Click here to learn more.
For those of us who grew up watching Saturday morning cartoons, Warner Bros.' character Taz, the omnivorous, whirling, swirling cartoon caricature of a Tasmanian devil, was a delight. Already long on the endangered species list, however, the real Tasmanian devil (Sarcophilus harrisii) now risks extinction because of a strange form of contagious cancer.
A carnivorous marsupial about the size of a small dog, the devil is found only on the island of Tasmania, located off the southeast coast of Australia. The disease, which was first documented in the 1990s, has been killing the animals at an alarming rate. It attacks young devils at 2 to 3 years of age — long before they have an opportunity to reproduce. In areas where the disease has been found, up to 90 percent of the population has been decimated. The devils' rapid decline has led to aggressive — but so far only marginally effective — efforts to save them.
We do not typically think of cancer as being contagious, but dogs, like the devil, suffer from a contagious canine tumor: transmissible venereal tumor, or TVT. The disease has been around for 11,000 years. Devil facial tumor, or DFT — the cancer affecting Tasmanian devils — emerged in 1996 and is believed to have decreased the number of devils in the wild by more than half, with extinction predicted by 2024 unless a cure is found. Devil facial tumor is highly metastatic and always fatal. The dog is more fortunate; its transmissible tumor spontaneously regresses, or disappears, and renders the dog permanently immune to the disease. If a TVT lesion should cause a dog problems, it can be successfully treated with chemotherapy.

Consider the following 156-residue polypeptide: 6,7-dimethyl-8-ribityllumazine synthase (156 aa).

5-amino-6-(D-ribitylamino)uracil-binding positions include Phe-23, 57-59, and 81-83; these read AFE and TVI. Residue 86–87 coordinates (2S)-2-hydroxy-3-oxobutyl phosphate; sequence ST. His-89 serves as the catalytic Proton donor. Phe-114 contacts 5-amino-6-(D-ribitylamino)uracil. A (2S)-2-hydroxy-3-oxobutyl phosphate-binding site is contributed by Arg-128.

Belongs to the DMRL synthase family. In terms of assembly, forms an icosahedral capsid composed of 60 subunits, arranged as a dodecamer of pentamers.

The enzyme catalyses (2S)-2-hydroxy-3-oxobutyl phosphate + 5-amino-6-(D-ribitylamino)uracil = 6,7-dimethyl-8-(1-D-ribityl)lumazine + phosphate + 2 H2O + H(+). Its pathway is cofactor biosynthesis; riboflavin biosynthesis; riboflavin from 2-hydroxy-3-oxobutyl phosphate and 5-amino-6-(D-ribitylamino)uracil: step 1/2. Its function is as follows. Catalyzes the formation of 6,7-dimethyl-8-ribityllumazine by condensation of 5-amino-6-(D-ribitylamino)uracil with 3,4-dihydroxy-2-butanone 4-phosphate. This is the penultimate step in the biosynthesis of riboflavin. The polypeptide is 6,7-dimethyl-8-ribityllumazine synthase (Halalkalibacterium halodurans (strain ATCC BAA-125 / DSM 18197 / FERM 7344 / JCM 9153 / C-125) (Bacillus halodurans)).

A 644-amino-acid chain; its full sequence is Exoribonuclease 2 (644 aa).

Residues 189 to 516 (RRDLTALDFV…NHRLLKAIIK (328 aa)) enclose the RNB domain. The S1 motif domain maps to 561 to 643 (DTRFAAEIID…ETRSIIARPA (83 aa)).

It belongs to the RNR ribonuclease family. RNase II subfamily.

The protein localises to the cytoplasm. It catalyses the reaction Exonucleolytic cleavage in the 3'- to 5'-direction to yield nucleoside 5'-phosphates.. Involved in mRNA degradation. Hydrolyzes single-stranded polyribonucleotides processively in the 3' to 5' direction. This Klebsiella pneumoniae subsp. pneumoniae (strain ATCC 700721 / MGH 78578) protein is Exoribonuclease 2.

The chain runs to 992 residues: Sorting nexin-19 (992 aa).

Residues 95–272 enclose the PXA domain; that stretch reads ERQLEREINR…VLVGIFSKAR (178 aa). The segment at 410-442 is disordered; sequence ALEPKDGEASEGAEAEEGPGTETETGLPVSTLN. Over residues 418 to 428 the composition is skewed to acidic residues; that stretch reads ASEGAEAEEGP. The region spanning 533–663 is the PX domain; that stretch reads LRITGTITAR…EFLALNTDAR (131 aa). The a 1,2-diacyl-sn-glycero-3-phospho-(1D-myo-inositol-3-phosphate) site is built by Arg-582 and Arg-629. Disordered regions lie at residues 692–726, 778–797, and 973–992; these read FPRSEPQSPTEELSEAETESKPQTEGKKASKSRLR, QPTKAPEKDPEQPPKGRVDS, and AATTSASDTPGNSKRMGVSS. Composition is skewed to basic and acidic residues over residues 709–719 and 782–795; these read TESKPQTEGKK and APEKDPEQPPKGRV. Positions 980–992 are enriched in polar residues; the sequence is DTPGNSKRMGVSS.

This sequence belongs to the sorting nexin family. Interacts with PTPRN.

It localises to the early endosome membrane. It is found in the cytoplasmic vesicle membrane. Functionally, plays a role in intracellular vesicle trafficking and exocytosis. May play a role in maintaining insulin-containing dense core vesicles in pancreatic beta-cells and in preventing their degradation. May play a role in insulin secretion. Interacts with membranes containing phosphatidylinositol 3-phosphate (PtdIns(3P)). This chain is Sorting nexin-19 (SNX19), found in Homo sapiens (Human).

Devil facial tumor arose in an unknown Tasmanian devil many generations ago. Scientists describe the cancer cells in both DFT and TVT as “clonal,” meaning that all the tumor cells are genetically identical, like maternal twins. However, the tumor cells differ vastly from normal cells. Normal Tasmanian devil cells have 13 chromosomes; devil facial tumor cells have 14 chromosomes. A similar situation exists in TVT in dogs. Normal dog cells have 78 chromosomes; TVT cells have 57 to 64 chromosomes.
Like this article? Have a point of view to share? Let us know!
Thank you for subscribing to Petwire. Look for the latest newsletter each Wednesday.
Nindiri, a 7-year-old jaguar, proudly
carried her little bundle into her den to
meet the public at the San Diego…
Rescuers are using drones to locate and
help some of the Texas city’s estimated one million homeless dogs.
Before you buy chicks or ducklings for
your kids' Easter baskets, make sure you
know what you're getting yourself…
Dr. Marty Becker knows from experience
that it's hard to adjust to children leaving
home and taking family pets…
It’s more than just cute when your kitty
naps in a box — it’s an instinctive
behavior that’s hardwired in her…
The talented Sporting Group dogs will
impress you with their hunting skills and
win you over with their…
Our expert explains why the old formula
that one year of a dog's life equals seven
years of human life isn’t…
Want to find out how well your cat or dog is digesting his food? Well, our vet says the proof is in your pet's poop.
The active and playful Devon Rex’s high cheekbones and slender build make her look like a top feline model.
If the video doesn't start playing momentarily,
please install the latest version of Flash.
Thank you for subscribing.